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Discussion Starter #1
On my craptastic front shock are craptastic rubber thingies that cover the upper part of the shock (you know, the purty, shiny part) and the one just kind of bunches up and looks dumb. Can I take them off? Are they actually protecting something? I know there's plenty of shocks without the rubber thingies (that's the technical term, right?) but I was a little worried that mine had them because they were actually needed. Thanks!
 

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Shock Boots

bigbadwimp said:
On my craptastic front shock are craptastic rubber thingies that cover the upper part of the shock (you know, the purty, shiny part) and the one just kind of bunches up and looks dumb. Can I take them off? Are they actually protecting something? I know there's plenty of shocks without the rubber thingies (that's the technical term, right?) but I was a little worried that mine had them because they were actually needed. Thanks!
Shock boots are necessary on less expensive shocks because they keep dust, dirt and derbis off of the sliders and away from the seals.

The seals on more expensive shocks are capable of doing this without the fork boots.

Keep them on.

Ken
 

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Actually the cost isn't the only factor. My Marzocchi Z3('98) had no boots and my Manitou ('01) with my Titus had them. While most cheap shocks have boots for that .02 wow factor there are some high end ones that used to have them for extra protection.
 

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Most forks can benefit from fork boots. Maintenance intervals can be extended and service life lengthened. However, around 1994 when the trick, light Easton aluminum upper tubes started appearing, someone in marketing decided that the sponsored XC racers of the day would ride sans boots to show off those trick upper tubes. Many ordinary riders removed their fork boots because they liked the look and figured if the pros got away with it, why not? No one thought of the fact that the pros got new forks for every race and had a small army of mechanics to look after their bikes.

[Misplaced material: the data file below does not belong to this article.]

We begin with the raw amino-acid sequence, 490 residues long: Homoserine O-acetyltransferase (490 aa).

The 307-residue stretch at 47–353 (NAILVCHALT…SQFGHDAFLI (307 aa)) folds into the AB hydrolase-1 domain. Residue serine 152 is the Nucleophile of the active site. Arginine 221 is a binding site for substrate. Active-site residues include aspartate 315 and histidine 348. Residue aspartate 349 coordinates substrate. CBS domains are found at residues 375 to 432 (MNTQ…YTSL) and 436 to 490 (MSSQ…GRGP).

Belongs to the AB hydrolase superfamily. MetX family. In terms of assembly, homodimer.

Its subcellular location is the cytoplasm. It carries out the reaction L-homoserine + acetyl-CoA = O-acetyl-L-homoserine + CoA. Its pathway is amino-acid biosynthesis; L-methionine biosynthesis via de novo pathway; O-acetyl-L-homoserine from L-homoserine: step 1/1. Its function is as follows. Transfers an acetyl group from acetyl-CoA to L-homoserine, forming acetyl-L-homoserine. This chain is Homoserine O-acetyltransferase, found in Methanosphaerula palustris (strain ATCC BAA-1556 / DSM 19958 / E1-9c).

Fast forward to today. Fork boots are considered unfashionable,and most people are lucky to get two riding seasons out of a set of forks, and Ebay is loaded with clapped out forks only a few years old.

Fashon is a *****, huh?
 

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I gotta disagree with you partially on this one. Bootless is definately fashion forward right now, but the boots didn't prevent dirt from getting in, the were all vented and would suck in dusty air when decompressing. As long as regular maintainance is done any fork will last a while.
 

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You shouldn't allow one bad design to sway your opinion of the entire concept. A well sealed boot, with the capcity to absorb the air displaced by compression/extension, will extend suspension life considerably.
 

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Another option

If you don't like the look of the original rubber, then I recomend Lizard skins. I have had them on my forks for a couple of seasons now and like them alot.
 

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Zanetti said:
Most forks can benefit from fork boots. Maintenance intervals can be extended and service life lengthened. ?
also they protect the fork if you crash....stops scratches in your "stancions"
 
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